The little children behind barbed wire in Allied military footage rolling up their sleeves at the end of the war to show the camera their numbers might have been the inspiration, or the anecdote of Kristallnacht that figures as the basis of Ken Hughes’ Chitty Chitty Bang Bang (the Child Catcher), the point is to assign a convent of nuns and a pig farmer and a few others to rescuing them and feeding them and making them well and getting them a rabbi on Yom Kippur, their parents are dead and all their relations, one little girl rather badly shocked gives her name as “Jewdog” and says that God wants to kill her, the film is set in Italy and opens with an introduction in the form of a newsreel carrying events to the fall of Mussolini in 1943 and the subsequent takeover of Italian concentration camps by the Germans, the idea is to see these children smiling and safely en route to Palestine.
This appears to be the explanation of the “weepie” castigated in Time Out Film Guide as without merit, Bosley Crowther (New York Times) dismissed it on the same grounds rather more genteelly.
Halliwell’s Film Guide expresses this view quite succinctly, the film is a catalogue of horrors described as a “highly commercial combination of exploitable sentimental elements: Germans, Jews, nuns, children, war, suspense.”
Doctor in Love
Consequences richly humorous of the physician’s requirement, a suitable mate.
A previous engagement is a prime impediment, Sir Lancelot Spratt the prime op.
The Rokeby Venus, The Rape of Europa.
Lost, utterly lost on A.H. Weiler of the New York Times, “a little rest would appear to be the best prescription”.
No Love for Johnnie
The MP from Yorkshire with a Commie wife, a model mistress and a next-door neighbor who blows hot and cold.
The PM sets him straight, the Red line (he’s Labour) takes him to task upcountry in the “piddling little town” he’s from.
He finds his niche in the Government as Assistant Postmaster, happily ignoring a speech in Commons pertaining to telephone service in the hinterlands.
Bosley Crowther (New York Times) found this very hard to follow and wrote in his review how very different he would make it, given half a chance.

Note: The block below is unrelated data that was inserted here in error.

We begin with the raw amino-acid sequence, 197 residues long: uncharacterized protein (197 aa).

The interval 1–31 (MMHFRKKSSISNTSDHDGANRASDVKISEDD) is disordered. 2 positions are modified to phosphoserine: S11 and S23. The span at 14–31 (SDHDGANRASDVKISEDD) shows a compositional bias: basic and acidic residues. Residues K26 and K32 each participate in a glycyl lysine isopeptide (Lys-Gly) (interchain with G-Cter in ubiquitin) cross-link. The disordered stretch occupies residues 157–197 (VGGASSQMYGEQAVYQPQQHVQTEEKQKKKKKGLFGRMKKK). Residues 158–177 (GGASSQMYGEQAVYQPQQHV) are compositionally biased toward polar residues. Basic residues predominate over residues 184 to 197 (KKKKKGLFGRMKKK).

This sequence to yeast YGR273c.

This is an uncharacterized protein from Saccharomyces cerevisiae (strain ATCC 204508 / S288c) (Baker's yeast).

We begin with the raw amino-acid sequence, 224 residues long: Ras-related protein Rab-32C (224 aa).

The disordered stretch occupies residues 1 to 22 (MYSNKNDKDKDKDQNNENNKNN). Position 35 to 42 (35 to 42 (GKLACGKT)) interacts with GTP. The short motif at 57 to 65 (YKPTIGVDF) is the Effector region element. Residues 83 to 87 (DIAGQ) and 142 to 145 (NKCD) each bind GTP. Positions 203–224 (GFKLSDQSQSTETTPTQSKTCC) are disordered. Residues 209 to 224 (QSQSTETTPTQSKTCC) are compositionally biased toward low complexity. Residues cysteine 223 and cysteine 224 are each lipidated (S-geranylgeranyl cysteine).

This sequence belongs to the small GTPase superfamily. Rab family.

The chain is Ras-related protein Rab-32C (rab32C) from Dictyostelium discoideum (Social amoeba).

Halliwell’s Film Guide takes a quiet tack to the same effect, and would not have used the wide screen.
Doctor in Distress
Sir Lancelot Spratt with a slipped disc falls in love quite madly, the lovely physiotherapist has another patient to set on his feet, Spratt is of course ideal.
The situation is mirrored in Dr. Sparrow’s Delia, a model off to Rome for a handmaiden’s role in The Sorrows of Salome, a Swedish masseuse sublets her flat.
This complicated plot was many times too much for reviewers then (New York Times), and still is now (Film4).
Hot Enough for June
To his complete surprise, a writer picking up his cheque at the employment exchange is offered a job, which he must accept, and so begins his nightmare in the workers’ state as Agent 8¾ (the American title), following on the death of 007.
Czech glass and Red counterintelligence are the primary features, and of course it takes place in Prague, where he thinks he’s an executive trainee picking up commercial data, he really does think that, the slight irreality is kept as nearly as possible within bounds as a point of tact, but really not since Col. Nicholson was put in the box have prerogatives so strenuously been urged.
And such views of a Warsaw Pact spa and resort, real picture postcards.
The High Bright Sun
From the climactic but not final scene in the Major’s Nicosia flat it can be inferred that the form is, in reverse, The 39 Steps (cp. Hot Enough for June), with jokes about Agatha Christie’s Murder at the Vicarage and Losey’s The Servant (and the Major’s CO is rather like Dr. Watson). These are niceties that passed unnoticed by Variety (which considered the film politically obtuse) and Halliwell’s Film Guide (“boring”) and Time Out Film Guide (“misguided”).
All were aware that the time and place are, as a title instructs, “Cyprus 1957”.
The best joke is the man in the brown suit, the actual structure is explained thereby.
The Major’s wife has left him and the whole bloody regiment, personified in “the pissy lieutenant” who guards his rear.
The new torch is a Cypriot-American named Juno digging for ancient civilizations amidst the unpleasantness.
Deadlier Than the Male
You can’t tell the players without a program, and that’s what this work of perfect genius is, a guide to the machinations.